The Scene at Newport Folk Festival

Photo by Tess O'Connor

Photo by Tess O’Connor

There ain’t no doubt in no one’s mind that the Newport Folk Festival is first and foremost about the music.  The 56 year old festival has seen some historic things, one of which celebrated its 50 year anniversary this past Sunday, as seemingly every performer ever took the stage to “go electric,” excluding Dylan of course.  The music is not the only palpable force at play when one enters the old sailing town positioned right at the Southern tip of Aquidneck Island.  Any festival goer can attest, Newport is not just a festival, it is a scene.

You can see it as you cross over the Claiborne Pell Newport Bridge, the Fort, the old fashioned town, and of course the harbor.  From the second you first catch that view, you know that a good time lies ahead.  Every year in late July music fans from around the world flock to the town’s inns, hotels, and in my case, family members’ couches in order to take part in the time honored tradition that is the folk festival.  And while it’s easy to get caught up in the party, sometimes it’s nice to try and take in the surroundings that you’ve somehow found yourself in.

If you didn’t manage to get yourself a ticket to get into Fort Adams, all is not lost, find yourself a friend or family member with a boat and you’re golden.  This is where the party truly lies, anchored just off the rocky beach of the fort.  Because while the lucky ticket holders may be taking in the sights or traveling from stage to stage, the boat goers are doing just about whatever the hell they want.  From rafting up 7 boats deep to paddle-boarding with a beer stocked cooler as a lawn chair, the water crowd at the festival were having almost too good of a time.

Some people may be saying, “Ryan I came for the groovy tunes man, not some loud annoying party.”  Well anonymous music snob, I am equally pretentious and I thought that people yelling and chugging beer would get in the way of my spiritual connection with whoever was up on stage.  Luckily for me any sort of passive aggressive retaliatory response was never needed because once the music got started everyone remembered exactly why they were there.  This was never more apparent then when James Taylor took the stage, and this is not the biased ramblings of the self-proclaimed “world’s most dedicated James Taylor fan.”  When he sat down and played the opening notes to “Sweet Baby James” the people of the Aqua-Squad not only shut up, but actually clamored for the best spot to watch JT do his thing, it was truly an awe inspiring moment.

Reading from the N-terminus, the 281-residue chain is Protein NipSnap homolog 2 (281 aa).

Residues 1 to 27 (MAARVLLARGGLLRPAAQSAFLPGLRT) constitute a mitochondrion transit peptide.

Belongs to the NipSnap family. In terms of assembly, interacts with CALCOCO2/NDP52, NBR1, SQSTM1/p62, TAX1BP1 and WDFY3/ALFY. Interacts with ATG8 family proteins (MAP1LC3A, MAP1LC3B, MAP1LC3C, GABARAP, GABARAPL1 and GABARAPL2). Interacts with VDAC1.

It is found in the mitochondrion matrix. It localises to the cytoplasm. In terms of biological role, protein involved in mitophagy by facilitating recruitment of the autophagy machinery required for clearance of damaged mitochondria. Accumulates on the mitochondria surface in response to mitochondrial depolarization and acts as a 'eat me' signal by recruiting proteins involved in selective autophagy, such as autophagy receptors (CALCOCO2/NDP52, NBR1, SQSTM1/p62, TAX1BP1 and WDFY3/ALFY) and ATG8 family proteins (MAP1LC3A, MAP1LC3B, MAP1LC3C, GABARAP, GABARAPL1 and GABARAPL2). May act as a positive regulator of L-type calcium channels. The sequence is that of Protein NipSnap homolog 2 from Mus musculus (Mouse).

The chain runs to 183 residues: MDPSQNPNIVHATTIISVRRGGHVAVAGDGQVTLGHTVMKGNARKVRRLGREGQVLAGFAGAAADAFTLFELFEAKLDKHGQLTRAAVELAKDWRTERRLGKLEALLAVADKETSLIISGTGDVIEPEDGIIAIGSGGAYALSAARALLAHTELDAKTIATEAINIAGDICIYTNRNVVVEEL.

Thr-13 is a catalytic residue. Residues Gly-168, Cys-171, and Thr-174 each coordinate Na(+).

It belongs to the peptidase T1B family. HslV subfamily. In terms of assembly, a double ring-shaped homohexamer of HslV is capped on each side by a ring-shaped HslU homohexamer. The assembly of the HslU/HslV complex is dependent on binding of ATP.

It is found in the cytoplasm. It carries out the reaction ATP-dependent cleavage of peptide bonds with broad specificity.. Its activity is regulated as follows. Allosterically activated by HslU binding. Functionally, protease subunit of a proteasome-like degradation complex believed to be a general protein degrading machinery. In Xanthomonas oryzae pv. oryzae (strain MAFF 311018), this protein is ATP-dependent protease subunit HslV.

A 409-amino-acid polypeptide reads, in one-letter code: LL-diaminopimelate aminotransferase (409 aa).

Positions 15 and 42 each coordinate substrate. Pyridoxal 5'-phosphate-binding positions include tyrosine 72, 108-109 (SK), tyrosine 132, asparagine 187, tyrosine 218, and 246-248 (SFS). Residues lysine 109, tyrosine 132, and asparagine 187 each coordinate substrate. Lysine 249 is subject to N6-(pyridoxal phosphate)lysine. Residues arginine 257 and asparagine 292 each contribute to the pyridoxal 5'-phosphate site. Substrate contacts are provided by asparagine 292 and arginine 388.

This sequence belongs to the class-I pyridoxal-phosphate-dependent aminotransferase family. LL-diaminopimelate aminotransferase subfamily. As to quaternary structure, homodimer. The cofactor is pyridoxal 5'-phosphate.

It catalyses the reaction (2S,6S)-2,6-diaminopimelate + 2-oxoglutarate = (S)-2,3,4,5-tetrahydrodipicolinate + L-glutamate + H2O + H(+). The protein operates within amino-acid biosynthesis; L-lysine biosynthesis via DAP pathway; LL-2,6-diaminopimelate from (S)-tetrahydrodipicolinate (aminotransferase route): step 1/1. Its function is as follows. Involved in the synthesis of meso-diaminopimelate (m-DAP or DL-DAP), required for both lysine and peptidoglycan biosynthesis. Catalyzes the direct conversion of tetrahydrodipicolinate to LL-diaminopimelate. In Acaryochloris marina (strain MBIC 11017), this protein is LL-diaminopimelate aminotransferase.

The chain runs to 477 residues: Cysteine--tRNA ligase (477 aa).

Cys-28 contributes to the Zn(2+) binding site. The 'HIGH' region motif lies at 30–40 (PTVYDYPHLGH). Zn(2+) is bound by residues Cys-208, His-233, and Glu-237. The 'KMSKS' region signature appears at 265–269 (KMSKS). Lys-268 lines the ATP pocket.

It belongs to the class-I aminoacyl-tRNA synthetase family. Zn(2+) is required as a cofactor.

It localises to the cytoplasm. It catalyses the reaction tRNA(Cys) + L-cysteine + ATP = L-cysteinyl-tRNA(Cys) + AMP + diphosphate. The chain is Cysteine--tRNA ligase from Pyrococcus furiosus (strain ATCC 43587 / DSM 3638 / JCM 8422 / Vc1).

Photo by Tess O'Connor

Photo by Tess O’Connor

One of the coolest parts about the festival is that once the day was technically over, you could go to one of the local bars and find yourself watching one of the performers step up and jam.  Every second of that weekend was about the music, the party was always secondary, though it was still very easy to find.  Walking down Lower Thames was like walking through the festival all over again.  You could find old hippies in tie-dye shirts with bald heads and pony-tails chatting up frat boys about how good The Barr Brothers sounded, and make no mistake they sounded AMAZING.  The point is Newport is not just for the folkies or fans of the indie scene.  You don’t need to be a card carrying hipster or a hippie who can’t stop talking about “the good old days” to enjoy it.  Really, all you need is a love of music and the good time will be had for you.

Posted on by Ryan Schmitz in Newport Folk Festival Recap

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